I’m very pleased to see the Richmond Group of Charities making a significant contribution to the work of the National Information Board (NIB).
We represent both the interests of people with long-term conditions and those of charities that regularly use health and social care data for campaigning, influencing and service development work.
Our presence on the NIB enables us to support and shape its work, and to provide challenge where necessary. I represent the Richmond Group on NIB’s leadership group, and colleagues from across a number of charities are involved in both the working group and a range of workstreams.
One of the aims of the Richmond Group is to ensure that the health and social care system in the UK understands and responds to what matters to people with long-term conditions, so that they experience the very best care and support.
There is a huge amount of untapped potential within the data held by the system, and we could be working in much smarter ways and using technology to improve patient outcomes, at the same time as improving healthcare efficiencies and effectiveness.
To help us articulate the potential benefits that better use of data and technology could bring, we like to use the example of a hypothetical patient: John. We want to see John have an integrated patient journey, with access to simple, relevant digital tools that help him navigate the health and social care system and provide him with the information and support he needs, when he needs it, in a way he needs it. He will be able to trust in the quality of the technology and be confident in the system to hold his data safely. He will also understand the benefits of sharing his data for both himself and others, and trust the system enough to choose to share this data widely to help achieve improved outcomes.
The Richmond Group sees the work of NIB as critical to achieving this vision and improving care for the 15 million people we represent. However, this can only be achieved if those working in and with the system have access to and use data and technology appropriately - with the support of patients, the wider public and healthcare professionals.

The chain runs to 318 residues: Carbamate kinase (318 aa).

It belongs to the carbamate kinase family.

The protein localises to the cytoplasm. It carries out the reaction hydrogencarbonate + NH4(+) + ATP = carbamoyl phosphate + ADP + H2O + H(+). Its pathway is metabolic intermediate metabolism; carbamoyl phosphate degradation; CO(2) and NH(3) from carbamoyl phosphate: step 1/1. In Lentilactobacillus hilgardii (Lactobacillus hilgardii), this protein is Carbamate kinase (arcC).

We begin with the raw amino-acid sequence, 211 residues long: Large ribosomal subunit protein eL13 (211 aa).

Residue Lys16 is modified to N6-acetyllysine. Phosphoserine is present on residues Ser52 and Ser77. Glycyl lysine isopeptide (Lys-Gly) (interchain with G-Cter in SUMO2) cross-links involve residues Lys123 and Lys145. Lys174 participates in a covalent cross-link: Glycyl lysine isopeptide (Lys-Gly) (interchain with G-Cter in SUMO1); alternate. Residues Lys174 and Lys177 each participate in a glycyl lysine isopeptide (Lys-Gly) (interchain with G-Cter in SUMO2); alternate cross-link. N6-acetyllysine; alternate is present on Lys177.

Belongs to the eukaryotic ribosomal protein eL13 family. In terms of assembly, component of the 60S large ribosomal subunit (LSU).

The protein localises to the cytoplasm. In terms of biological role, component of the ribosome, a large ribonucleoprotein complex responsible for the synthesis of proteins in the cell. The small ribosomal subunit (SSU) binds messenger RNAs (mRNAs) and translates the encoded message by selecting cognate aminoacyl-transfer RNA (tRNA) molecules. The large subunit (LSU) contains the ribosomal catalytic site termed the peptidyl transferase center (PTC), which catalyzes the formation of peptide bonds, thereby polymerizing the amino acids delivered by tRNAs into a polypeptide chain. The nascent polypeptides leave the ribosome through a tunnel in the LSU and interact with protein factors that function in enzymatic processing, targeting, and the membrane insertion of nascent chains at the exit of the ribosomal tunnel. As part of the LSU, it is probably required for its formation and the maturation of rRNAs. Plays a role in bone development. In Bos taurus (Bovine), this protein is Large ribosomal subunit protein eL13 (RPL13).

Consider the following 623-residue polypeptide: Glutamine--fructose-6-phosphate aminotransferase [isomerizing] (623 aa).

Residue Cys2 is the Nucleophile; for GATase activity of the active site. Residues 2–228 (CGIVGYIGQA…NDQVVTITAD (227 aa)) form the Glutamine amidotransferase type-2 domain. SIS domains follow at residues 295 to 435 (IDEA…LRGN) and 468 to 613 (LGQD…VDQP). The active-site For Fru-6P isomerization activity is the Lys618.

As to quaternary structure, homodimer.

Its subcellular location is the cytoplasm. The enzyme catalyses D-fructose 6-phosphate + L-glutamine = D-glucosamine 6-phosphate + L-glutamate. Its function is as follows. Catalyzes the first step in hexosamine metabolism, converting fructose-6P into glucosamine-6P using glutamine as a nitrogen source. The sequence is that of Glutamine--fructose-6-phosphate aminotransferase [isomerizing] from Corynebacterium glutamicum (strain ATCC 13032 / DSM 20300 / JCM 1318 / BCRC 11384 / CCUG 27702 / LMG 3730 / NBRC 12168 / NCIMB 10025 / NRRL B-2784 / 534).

The workstream roadmaps presented at the NIB’s leadership forum in June are exciting and hugely ambitious. Some of the highlights of the work so far include:
a focus on linking data across different care settings and the high priority given to primary care data in workstream 2.2 – although we’re conscious that the use of this data will be dependent on building patient trust, resolving data governance issues, and having real-time data available
discussions around giving patients access to data and services via a range of digital channels, including apps, particularly the proposals to assess their quality through feedback from patients and professionals
the recognition by workstream 4 that the system will only build trust by demonstrating its trustworthiness, with an emphasis on competence, honesty and reliability – although we’d like to see more engagement with clinicians alongside other stakeholders
What must happen now is prioritisation and the sufficient allocation of resources to ensure this valuable work will progress.
NIB must ensure it has the capability and capacity to maintain its momentum and turn its vision into strategic and operational delivery. It needs to find a balance between centralised and localised initiatives so as not to stifle innovation.
It is also crucial that the work of NIB helps to secure the support of patients, the public and healthcare professionals. The flow of patient data and information across the system is a critical part of achieving the NIB vision, and it cannot be done without their support.